Ear injuries happen more frequently than any other type of diving injury. In fact, they occur more often than several of the other most common dive injuries combined. Every time we dive we put our ears through a great deal of stress, but forgetting to equalize or forcing it when we have some congestion can quickly lead to a painful problem.
Most ear injuries that occur while diving are pressure injuries, or barotrauma. In the first 3 feet of a descent our ears experience 10 percent more pressure than they did at the surface. At 6 feet that percentage doubles, and at 10 feet we experience enough pressure to rupture eardrums and burst blood vessels. This is why it is best to equalize early and often. Before you hit the water again, brush up on these ear injuries and learn how to keep yourself diving safely and comfortably.
Middle-ear barotrauma (MEBT) occurs when the air pressure within the tympanic cavity (the air-filled space in the middle ear) cannot be equalized with the ambient pressure. Injuries occur when divers fail to equalize, are unable to equalize due to an obstruction of the Eustachian tubes during descent, or forcefully attempt equalization. If the pressure in the tympanic cavity remains lower than the ambient pressure, a relative vacuum in the middle ear will result, causing the eardrum to bulge inward, the tissue of the ear to swell, and fluid and blood from ruptured vessels to leak into the tympanic cavity. Divers with MEBT typically experience a feeling of clogged or stuffy ears followed by mild discomfort to severe pain, and if they descend further, they may risk inner-ear barotrauma or eardrum perforation.
Perforated eardrum, a tear or perforation of the tympanic membrane, can result from a failure to equalize on descent or a forced Valsalva maneuver; congestion, inadequate training, and descending too quickly can increase the risk of perforating an eardrum. Onset is typically obvious, manifesting as pain (although the rupture may give a short feeling of relief from the squeezing sensation that leads to the perforation) quickly followed by vertigo. Vertigo can be very dangerous underwater, so it’s very important to prevent eardrum perforation. Most perforations will heal spontaneously within a few weeks, but some may require surgical repair. Infections of the middle ear are also common following eardrum perforations that occur while diving.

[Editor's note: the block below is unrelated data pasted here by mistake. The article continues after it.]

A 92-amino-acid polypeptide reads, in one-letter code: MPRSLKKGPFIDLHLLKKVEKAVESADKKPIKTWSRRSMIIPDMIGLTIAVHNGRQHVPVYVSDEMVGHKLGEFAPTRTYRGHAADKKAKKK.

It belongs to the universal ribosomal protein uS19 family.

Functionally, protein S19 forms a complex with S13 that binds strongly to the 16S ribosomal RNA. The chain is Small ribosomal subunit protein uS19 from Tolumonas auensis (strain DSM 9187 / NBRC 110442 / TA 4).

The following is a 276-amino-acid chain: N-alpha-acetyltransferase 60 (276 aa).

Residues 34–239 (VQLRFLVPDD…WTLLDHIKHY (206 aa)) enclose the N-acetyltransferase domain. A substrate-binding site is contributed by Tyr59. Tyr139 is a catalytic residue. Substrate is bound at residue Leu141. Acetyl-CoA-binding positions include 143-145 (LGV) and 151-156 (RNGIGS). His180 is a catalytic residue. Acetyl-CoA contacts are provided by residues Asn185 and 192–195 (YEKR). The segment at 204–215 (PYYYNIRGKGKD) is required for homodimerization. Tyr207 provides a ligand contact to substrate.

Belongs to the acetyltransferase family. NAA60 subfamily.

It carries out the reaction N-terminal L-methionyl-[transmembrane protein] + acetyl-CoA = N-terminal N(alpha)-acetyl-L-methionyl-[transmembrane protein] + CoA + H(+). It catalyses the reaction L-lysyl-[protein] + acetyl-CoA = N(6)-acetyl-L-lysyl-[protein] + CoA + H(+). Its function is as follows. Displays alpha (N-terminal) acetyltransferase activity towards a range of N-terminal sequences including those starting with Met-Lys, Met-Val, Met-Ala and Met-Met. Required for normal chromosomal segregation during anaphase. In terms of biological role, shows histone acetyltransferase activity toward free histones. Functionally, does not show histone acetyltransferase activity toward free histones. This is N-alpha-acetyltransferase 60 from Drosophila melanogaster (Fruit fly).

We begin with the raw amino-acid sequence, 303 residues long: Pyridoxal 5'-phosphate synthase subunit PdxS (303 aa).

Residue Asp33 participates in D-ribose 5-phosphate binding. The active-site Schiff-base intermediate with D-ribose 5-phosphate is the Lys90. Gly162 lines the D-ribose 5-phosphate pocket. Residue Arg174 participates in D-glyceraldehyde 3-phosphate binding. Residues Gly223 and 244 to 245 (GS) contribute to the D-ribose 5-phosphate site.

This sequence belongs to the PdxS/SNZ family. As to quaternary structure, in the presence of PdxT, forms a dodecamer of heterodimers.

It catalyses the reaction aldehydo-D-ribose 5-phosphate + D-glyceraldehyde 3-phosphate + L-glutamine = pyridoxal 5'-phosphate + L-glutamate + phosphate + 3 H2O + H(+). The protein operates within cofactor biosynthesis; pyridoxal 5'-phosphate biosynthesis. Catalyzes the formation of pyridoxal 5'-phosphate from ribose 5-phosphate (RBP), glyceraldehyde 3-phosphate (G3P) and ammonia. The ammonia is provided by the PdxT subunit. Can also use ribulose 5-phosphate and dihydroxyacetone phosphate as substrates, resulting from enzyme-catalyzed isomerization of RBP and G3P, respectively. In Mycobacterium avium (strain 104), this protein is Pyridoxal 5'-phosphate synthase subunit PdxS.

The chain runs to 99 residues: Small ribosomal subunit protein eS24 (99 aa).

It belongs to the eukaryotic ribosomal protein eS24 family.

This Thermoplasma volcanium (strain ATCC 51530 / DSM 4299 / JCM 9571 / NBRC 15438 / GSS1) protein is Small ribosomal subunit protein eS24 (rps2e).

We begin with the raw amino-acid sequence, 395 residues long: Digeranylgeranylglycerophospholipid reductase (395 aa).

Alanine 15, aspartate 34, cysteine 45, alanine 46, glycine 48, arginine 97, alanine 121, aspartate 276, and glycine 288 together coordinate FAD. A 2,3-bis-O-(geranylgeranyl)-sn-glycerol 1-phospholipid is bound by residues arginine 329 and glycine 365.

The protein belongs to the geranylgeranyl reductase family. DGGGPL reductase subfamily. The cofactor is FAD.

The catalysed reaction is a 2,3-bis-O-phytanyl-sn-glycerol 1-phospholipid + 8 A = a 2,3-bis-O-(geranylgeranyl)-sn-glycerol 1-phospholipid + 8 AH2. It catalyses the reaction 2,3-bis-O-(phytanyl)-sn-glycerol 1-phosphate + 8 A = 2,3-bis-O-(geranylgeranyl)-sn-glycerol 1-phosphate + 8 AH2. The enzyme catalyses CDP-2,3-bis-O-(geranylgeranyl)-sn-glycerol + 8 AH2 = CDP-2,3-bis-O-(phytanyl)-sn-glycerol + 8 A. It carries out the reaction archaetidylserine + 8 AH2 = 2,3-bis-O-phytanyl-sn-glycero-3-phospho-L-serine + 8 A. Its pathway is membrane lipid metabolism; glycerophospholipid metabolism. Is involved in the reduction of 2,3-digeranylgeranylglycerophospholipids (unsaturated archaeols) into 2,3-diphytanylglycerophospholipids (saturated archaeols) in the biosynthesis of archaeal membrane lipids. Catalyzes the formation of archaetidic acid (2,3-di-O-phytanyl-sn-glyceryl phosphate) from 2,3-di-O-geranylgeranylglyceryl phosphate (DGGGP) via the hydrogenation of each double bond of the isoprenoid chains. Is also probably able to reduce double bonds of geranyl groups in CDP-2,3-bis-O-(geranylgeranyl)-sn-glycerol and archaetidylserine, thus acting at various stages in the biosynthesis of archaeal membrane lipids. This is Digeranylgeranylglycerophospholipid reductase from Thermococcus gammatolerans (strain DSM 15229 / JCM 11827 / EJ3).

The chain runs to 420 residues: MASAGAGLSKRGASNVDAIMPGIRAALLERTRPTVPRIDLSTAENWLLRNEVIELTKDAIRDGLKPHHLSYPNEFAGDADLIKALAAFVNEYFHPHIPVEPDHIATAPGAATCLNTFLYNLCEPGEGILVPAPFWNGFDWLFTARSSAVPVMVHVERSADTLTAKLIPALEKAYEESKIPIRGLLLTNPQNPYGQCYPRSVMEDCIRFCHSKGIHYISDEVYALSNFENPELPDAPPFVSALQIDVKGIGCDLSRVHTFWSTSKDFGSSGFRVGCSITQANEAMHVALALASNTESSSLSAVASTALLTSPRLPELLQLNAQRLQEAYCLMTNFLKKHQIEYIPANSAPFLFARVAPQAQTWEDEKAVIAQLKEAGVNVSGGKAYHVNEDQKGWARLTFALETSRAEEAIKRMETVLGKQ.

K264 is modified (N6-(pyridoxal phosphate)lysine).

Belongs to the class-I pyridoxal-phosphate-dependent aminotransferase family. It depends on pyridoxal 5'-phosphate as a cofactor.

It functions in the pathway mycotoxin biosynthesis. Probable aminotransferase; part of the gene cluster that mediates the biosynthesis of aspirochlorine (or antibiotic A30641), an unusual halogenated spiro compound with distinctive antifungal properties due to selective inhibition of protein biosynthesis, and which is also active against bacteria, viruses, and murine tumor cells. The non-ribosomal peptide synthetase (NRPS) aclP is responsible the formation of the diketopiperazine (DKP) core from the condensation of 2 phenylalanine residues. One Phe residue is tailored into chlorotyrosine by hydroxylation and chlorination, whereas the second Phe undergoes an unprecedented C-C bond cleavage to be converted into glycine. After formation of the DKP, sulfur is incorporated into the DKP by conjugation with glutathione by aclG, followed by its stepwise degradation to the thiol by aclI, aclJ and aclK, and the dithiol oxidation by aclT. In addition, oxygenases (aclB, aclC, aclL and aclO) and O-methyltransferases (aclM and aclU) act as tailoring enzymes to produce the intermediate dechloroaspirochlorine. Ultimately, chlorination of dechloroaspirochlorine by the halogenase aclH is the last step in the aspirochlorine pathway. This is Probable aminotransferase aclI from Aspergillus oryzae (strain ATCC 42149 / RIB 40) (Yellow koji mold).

Inner-ear barotrauma (IEBT) can be caused by a failure to equalize sufficiently or a too-aggressive attempt to do so. Underwater, the ambient pressure of the water is significantly higher than the pressure within the middle ear, and without equalization this pressure difference can cause a bulging of the round window, a membrane that separates the middle ear from the inner ear. Even if the round window does not rupture, this can lead to injuries. If the round window does rupture, the loss of fluid in the inner ear can damage hearing and balance organs, and surgery may be required to repair it. Divers with IEBT often experience severe vertigo, hearing loss, tinnitus, a feeling of fullness in their ear and rapid involuntary eye movements known as nystagmus.
A relatively uncommon but frightening condition, facial baroparesis is the reversible paralysis of a facial nerve due to increased pressure in the middle ear, which can stop circulation to the nerve that’s located near the ear. This can occur while diving or flying, and symptoms usually include numbness, paresthesia, weakness or paralysis of the face. Fortunately, facial baroparesis typically resolves without any medical intervention, but because the facial droop sometimes seen with this condition looks the same as facial droop resulting from a stroke, divers who exhibit any of these symptoms should seek immediate medical attention to rule out a more serious condition.
Fortunately, most ear injuries can be avoided by equalizing early and often, never forcing an equalization and never diving with congestion.
For more information on preventing and treating ear injuries, visit DAN.org/health.